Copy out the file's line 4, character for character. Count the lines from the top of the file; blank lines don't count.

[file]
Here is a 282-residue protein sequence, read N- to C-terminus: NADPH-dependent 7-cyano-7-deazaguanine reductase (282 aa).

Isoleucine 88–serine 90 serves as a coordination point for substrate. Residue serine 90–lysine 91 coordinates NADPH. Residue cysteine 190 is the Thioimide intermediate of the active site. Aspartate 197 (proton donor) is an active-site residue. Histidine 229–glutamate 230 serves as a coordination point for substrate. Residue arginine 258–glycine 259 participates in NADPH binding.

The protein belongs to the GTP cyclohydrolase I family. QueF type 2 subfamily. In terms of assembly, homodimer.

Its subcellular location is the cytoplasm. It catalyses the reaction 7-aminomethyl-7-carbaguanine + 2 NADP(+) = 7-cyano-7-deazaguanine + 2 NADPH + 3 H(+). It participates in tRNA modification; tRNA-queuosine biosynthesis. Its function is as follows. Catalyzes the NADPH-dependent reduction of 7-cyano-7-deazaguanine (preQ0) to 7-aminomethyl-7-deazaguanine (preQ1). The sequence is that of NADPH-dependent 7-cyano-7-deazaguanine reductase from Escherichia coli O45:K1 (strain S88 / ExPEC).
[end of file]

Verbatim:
Its subcellular location is the cytoplasm. It catalyses the reaction 7-aminomethyl-7-carbaguanine + 2 NADP(+) = 7-cyano-7-deazaguanine + 2 NADPH + 3 H(+). It participates in tRNA modification; tRNA-queuosine biosynthesis. Its function is as follows. Catalyzes the NADPH-dependent reduction of 7-cyano-7-deazaguanine (preQ0) to 7-aminomethyl-7-deazaguanine (preQ1). The sequence is that of NADPH-dependent 7-cyano-7-deazaguanine reductase from Escherichia coli O45:K1 (strain S88 / ExPEC).